Co-Transcriptional Assembly of Modified RNA Nanoparticles

The National Cancer Institute seeks parties interested in collaborative research to co-develop a method to generate RNA molecules suitable for nanoparticle and biomedical applications.

The development of nanoparticles as a method of drug delivery is paving the way for precise targeted therapy making it a more attractive and effective method for treating cancer. However, the current methods of designing RNA nanoparticles are limited by three factors: 1) the cost and size limitations associated with chemical synthesis of RNA; 2) the complexity of RNA nanoparticle production; and 3) low retention time of RNA nanoparticles in the patient bloodstream due to their susceptibility to nuclease degradation. 

NCI scientists have developed a method to overcome these challenges in RNA nanoparticle design. The method entails generating RNA nanoparticles having modified nucleotides and/or having increased nuclease resistance where the RNA nanoparticles are formed co-transcriptionally by T7 RNA polymerase in the presence of manganese ions. In essence, the technology results in high-yield production of chemically modified RNA nanoparticles functionalized with siRNAs that are resistant to nucleases from human blood serum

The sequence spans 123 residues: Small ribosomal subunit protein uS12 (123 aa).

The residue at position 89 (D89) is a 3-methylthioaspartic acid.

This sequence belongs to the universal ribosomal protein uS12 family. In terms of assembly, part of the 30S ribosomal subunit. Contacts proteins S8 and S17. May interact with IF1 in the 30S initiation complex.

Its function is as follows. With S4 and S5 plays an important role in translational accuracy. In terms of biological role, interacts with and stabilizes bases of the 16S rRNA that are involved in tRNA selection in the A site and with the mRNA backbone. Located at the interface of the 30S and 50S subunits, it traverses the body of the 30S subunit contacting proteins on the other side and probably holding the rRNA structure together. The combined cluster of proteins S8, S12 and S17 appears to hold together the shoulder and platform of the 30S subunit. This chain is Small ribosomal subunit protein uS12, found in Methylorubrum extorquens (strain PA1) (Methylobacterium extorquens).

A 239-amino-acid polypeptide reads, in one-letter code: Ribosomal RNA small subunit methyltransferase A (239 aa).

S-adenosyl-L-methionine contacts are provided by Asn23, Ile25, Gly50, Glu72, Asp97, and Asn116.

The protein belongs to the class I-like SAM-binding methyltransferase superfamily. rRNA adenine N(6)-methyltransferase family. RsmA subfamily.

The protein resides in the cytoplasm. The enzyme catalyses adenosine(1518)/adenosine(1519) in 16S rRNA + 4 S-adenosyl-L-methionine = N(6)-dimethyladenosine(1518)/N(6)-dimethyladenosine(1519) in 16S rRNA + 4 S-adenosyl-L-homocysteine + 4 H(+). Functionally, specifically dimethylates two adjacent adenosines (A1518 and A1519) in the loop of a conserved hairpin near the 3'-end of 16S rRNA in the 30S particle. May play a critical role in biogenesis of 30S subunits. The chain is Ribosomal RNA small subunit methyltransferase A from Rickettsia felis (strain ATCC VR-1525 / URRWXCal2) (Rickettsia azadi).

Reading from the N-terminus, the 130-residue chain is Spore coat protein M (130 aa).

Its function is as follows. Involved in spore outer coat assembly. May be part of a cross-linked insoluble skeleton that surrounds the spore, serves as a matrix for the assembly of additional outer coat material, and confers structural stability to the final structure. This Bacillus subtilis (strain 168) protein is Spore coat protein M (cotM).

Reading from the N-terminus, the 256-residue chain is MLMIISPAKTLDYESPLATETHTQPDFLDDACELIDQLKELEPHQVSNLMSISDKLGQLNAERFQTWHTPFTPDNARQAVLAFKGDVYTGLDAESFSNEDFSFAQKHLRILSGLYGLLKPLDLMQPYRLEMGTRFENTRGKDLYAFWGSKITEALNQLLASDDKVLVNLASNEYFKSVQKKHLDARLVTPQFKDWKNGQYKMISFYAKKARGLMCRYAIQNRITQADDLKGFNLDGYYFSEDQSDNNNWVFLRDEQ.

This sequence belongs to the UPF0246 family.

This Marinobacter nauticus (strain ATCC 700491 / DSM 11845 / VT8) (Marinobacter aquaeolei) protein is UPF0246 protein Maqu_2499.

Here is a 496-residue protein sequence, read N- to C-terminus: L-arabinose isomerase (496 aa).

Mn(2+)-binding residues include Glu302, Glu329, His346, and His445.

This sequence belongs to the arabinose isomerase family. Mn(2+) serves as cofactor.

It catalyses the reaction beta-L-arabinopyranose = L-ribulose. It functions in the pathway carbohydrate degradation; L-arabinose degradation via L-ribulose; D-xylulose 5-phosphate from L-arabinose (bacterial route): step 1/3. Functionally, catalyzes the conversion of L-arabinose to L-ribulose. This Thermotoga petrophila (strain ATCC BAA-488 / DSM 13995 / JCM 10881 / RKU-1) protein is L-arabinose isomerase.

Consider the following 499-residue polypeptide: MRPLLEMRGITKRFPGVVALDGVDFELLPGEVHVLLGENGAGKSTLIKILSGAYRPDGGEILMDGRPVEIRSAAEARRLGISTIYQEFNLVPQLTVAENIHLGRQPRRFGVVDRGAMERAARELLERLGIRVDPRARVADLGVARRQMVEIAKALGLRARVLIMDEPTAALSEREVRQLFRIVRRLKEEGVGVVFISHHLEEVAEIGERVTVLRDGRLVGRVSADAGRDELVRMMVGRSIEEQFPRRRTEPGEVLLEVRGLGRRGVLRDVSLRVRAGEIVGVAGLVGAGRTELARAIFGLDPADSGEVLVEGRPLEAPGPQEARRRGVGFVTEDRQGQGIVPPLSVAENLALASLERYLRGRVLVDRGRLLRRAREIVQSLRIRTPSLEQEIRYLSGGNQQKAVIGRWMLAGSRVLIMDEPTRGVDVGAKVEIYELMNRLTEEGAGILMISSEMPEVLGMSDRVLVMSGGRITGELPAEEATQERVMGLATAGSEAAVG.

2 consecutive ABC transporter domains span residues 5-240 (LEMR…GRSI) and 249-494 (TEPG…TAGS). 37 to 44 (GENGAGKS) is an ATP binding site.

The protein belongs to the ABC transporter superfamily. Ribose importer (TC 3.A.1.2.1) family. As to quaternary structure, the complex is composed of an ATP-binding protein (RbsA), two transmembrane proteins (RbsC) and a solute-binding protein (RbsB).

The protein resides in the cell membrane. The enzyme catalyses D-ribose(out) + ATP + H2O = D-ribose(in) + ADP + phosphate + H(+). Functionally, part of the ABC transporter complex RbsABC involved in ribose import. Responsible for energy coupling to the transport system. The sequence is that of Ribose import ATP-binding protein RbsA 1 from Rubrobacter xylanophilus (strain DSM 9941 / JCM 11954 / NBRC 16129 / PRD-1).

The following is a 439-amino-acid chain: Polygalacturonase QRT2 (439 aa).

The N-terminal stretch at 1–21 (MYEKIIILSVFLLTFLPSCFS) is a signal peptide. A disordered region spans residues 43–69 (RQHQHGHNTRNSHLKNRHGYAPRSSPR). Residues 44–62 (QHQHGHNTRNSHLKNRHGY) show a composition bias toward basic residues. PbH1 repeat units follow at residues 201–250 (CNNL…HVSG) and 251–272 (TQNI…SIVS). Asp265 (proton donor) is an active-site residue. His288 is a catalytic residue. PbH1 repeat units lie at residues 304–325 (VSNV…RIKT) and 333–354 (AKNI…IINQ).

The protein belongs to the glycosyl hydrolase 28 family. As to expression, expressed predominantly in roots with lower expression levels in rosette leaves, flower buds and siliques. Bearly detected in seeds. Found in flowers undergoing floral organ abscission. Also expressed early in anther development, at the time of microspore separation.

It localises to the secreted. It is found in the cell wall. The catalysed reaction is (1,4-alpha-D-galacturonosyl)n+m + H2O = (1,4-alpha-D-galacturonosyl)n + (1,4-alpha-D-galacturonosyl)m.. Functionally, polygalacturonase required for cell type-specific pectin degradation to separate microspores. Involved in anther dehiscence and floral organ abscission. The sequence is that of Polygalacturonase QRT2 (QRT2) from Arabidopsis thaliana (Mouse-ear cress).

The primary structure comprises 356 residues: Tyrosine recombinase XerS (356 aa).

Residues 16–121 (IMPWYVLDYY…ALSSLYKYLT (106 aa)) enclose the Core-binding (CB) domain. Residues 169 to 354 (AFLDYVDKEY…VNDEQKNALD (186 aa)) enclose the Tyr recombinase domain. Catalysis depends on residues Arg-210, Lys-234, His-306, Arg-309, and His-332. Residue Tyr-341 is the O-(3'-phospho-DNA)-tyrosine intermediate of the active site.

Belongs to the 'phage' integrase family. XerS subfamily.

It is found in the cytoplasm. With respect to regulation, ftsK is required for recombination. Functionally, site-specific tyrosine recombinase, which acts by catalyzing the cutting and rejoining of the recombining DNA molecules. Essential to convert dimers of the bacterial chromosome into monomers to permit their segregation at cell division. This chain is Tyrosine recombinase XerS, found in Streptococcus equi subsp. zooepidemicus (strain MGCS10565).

Potential Commercial Applications: Competitive Advantages:
  • Inexpensive and efficient method of producing chemically modified RNA nanoparticles for diagnostic or therapeutic applications.
  • Reduces the cost and size limitations of solid-phase RNA synthesis.
  • Simplifies production of complex RNA nanoparticles.
  • Increases retention time of RNA nanoparticles.

Development Stage:
Discovery (Lead Identification)

Related Invention(s):


Bruce Shapiro (NCI)  ➽ more inventions...

Kirill Alfonin ()  ➽ more inventions...

Maria Kireeva ()  ➽ more inventions...

Mikhail Kashlev ()  ➽ more inventions...

Intellectual Property:

Collaboration Opportunity:

Licensing only

Licensing Contact:
John Hewes, Ph.D.
Phone: 240-276-5515

OTT Reference No: E-223-2012
Updated: Jun 7, 2018